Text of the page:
I cloned https://github.com/openchargemap/ocm-system, but unable to load all the projects due to the following error:
Unable to locate the .NET Core SDK. Check that it is installed and that the version specified in global.json (if any) matches the installed version.
We’ve just moved to .net core 3.1 - I’m currently working on being able to host a mirror of the API on linux (docker or stand-alone) which will sync itself automatically. that way other apps can optionally use their own mirror of the API for reads instead of depending on our hosted API.
So I’m assuming you are a developer? Was there anything in particular you were interested in helping with?
It looks fine now:
The only issue is:
No, I do not have anything particular in mind. I installed it out of curiosity and in case I can make any contribution in the future for any reason.
Thanks, I’m usually on the latest update of VS + typescript so the project generally is as well.
For typescript you could say Yes just to get it to build - there are some extra steps detailed in the App readme to use npm/jake to get those parts to build - those are part of the old web/mobile app from 2011 to around 2017 and some parts are still used for UI stuff in the OCM.Web site (parts of the editor and localization).
The currently maintained app (used for https://map.openchargemap.io and mobile) is in a different repo: https://github.com/openchargemap/ocm-app - it uses the Ionic Framework (npm, cordova, latest angular, typescript etc)
Thank you for the clarification. It is very helpful because I was wondering what framework is used for the apps. I have largely weaned myself off JS (use C# and Xaml via Uno to target all platforms), so I am unable to contribute anything to the apps.
That’s ok, you may find the Typescript way of doing JS is a bit more like C# though.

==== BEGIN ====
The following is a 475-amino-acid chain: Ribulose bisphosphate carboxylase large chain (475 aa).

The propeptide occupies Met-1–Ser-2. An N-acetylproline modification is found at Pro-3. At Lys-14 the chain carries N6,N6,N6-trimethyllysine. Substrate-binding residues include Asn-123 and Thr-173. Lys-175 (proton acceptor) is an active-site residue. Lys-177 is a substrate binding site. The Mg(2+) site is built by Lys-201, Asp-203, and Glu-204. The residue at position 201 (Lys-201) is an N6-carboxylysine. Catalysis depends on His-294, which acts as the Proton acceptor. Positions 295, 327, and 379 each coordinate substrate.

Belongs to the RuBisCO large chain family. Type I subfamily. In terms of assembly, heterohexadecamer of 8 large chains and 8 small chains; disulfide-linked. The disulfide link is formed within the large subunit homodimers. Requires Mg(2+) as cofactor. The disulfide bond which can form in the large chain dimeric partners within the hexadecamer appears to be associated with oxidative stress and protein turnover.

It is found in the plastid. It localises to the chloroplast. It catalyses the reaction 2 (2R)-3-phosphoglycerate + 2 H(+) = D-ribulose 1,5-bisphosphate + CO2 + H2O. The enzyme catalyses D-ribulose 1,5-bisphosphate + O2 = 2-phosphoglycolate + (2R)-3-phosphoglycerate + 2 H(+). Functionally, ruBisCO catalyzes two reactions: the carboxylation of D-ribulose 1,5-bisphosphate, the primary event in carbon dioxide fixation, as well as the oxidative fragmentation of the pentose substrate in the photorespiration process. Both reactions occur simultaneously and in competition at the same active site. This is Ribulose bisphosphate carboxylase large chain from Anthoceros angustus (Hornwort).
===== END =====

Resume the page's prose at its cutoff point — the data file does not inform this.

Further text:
Plenty of C# to play with though. Had a go at porting our MongoDB based cache provider to the latest version of their API but gave up after several hours, no idea how to port our spatial queries (without resorting to native MongoDB syntax) and also retain the chained linq wheres we use for filtering results.
The most important backend areas are our API (which was originally written before rest APIs were a thing and well before MVC/web API) and our data imports (which have been neglected).
To really play with the code (and run tests etc) you need a MongoDB back and an SQL database backup which I can provide if you do decide to work on anything later.
My current goals are:
- API updates to .net core and port to Linux so we can offer an ‘easy’ self hosting mirror option
- provide a ‘good’ editor as part of the app and move all edits to that.
- implement equipment grouping in the data model (e.g. stations having one or more connectors)
- updating and add imports, move import process off the server to an external tool (may run as a process on a Linux server)
- add a geojson layer viewer to the app for data comparisons (given a data file which POIs appear to be missing, to determine if we need an import from that source).
Meanwhile I do have other projects I should be working on but currently I’m finding time for OCM that I haven’t been able to find for a few years, so that’s a good thing. Breaking the API recently highlighted just how many people are dependent on it, which is motivation in itself. CloudFlare tells me we transferred around 520GB of data last month.
Thanks a lot for all the information. I feel that I have a good bird’s-eye view of the project now.
Wouldn’t it make sense to have a separate channel (e.g. a gitter room) for development related questions/discussions?
Ha, no I can’t keep up with all the information feeds I currently have!
I felt the major advantage of OCM over other alternatives is its crowdsourcing. Hope most EV owners will use and contribute (by editing) to OCM.